Starring Sam Rockwell, Saoirse Ronan, Adrien Brody, Ruth Wilson, David Oyelowo, Shirley
Critical Rating: 4 ½ of 5
Austin Family Family-Friendly Rating: 4 of 5
Tom George’s old-fashioned whodunit See How They Run is a delightful kick-off to the fall movie
season. Most multiplexes are filled with either loud blockbusters or quiet indies, but this movie
feels wonderfully incongruous with most modern trends, occupying the rare space of a midbudget studio film for adults. Yes, the film’s self-awareness is a bit cloying at times, but the
movie is mostly content to give its audience a compelling Agatha Christie-style murder mystery
set in 1950s London.
See How They Run also boasts two charismatic and charming lead performances from Sam
Rockwell and Saoirse Ronan, as the mismatched inspector and constable tasked with solving the
murder of widely disliked film director Leo Kopernick (Adrien Brody) during a production of
Christie’s The Mousetrap.
As is typical for films of this genre, the murderer could be any number of the people involved
with the play (and its forthcoming film adaptation) – the beleaguered screenwriter (David
Oyelowo) whose creative differences with Kopernick resulted in numerous arguments; the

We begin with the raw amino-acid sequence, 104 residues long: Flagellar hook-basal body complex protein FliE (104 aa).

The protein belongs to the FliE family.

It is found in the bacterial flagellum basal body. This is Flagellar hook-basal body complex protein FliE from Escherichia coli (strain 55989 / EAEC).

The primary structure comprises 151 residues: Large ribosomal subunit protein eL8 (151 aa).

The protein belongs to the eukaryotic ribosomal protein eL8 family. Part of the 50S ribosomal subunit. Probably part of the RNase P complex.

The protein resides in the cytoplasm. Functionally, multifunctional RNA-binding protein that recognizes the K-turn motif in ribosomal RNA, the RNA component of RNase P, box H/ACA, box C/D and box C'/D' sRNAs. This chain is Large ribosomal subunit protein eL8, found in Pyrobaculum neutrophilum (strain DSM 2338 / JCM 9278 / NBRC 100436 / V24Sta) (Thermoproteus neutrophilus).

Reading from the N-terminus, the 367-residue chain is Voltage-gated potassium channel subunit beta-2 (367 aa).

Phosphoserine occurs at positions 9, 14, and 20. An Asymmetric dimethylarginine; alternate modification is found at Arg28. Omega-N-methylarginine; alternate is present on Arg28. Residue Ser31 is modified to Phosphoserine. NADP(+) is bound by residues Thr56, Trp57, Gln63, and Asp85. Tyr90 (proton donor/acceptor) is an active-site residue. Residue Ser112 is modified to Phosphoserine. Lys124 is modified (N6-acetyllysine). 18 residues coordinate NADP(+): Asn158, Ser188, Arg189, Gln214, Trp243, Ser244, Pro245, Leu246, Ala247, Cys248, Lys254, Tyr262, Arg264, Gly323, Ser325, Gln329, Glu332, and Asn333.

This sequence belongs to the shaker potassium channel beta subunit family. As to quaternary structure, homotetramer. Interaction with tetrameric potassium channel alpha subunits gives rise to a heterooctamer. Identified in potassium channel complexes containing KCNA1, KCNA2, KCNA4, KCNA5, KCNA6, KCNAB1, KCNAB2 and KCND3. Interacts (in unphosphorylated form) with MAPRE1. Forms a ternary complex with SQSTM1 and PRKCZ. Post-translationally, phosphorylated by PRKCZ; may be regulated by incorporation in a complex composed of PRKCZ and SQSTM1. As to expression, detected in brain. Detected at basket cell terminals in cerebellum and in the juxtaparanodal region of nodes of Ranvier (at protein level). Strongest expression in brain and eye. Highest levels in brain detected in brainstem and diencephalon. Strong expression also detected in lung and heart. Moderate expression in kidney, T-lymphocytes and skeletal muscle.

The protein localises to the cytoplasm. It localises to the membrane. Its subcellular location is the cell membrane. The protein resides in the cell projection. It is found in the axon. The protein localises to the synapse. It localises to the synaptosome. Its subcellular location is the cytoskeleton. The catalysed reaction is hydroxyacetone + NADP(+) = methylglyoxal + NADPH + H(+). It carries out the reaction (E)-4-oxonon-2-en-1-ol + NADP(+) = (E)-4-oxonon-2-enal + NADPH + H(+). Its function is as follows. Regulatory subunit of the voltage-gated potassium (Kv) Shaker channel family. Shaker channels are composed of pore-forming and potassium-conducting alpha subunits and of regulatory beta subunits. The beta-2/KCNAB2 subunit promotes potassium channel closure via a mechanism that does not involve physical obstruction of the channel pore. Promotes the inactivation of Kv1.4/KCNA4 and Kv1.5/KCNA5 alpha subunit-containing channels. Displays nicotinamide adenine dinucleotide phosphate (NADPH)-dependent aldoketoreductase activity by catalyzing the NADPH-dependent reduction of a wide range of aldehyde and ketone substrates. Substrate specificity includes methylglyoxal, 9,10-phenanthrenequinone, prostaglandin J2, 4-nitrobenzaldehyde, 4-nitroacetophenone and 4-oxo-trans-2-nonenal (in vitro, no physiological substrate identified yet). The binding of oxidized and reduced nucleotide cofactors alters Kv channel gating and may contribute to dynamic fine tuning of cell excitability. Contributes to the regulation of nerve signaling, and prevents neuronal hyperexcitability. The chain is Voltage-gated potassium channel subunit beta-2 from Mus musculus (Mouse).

philandering producer (Reece Shearsmith) whom Kopernick was blackmailing; and the real-life
British thespian Richard Attenborough (Harris Dickinson), who brawled with Kopernick shortly
before his death.
The real stars of the show, however, are Rockwell and Ronan, who have a charming and easygoing rapport that sustains the energy of the entire film. Ronan is bubbly and gregarious, while
Rockwell is dry and mildly annoyed; together, they make for a wonderful pair of detectives.
See How They Run feels like a film one might catch on Turner Classic Movies on a Saturday
morning, and I mean that in the best way possible. It’s lively, brisk and full of vibrant
performances – all in all, a terrific time at the cinema.
The film is rated PG-13 for some mild violence. As the murder is never shown in graphic detail,
I would recommend See How They Run for ages ten and above – for families with pre-teens and
teenagers, this film makes for a very fun night out at the movies.
Review by Jack Kyser, a graduate of Austin High School and New York University’s Tisch
School of the Arts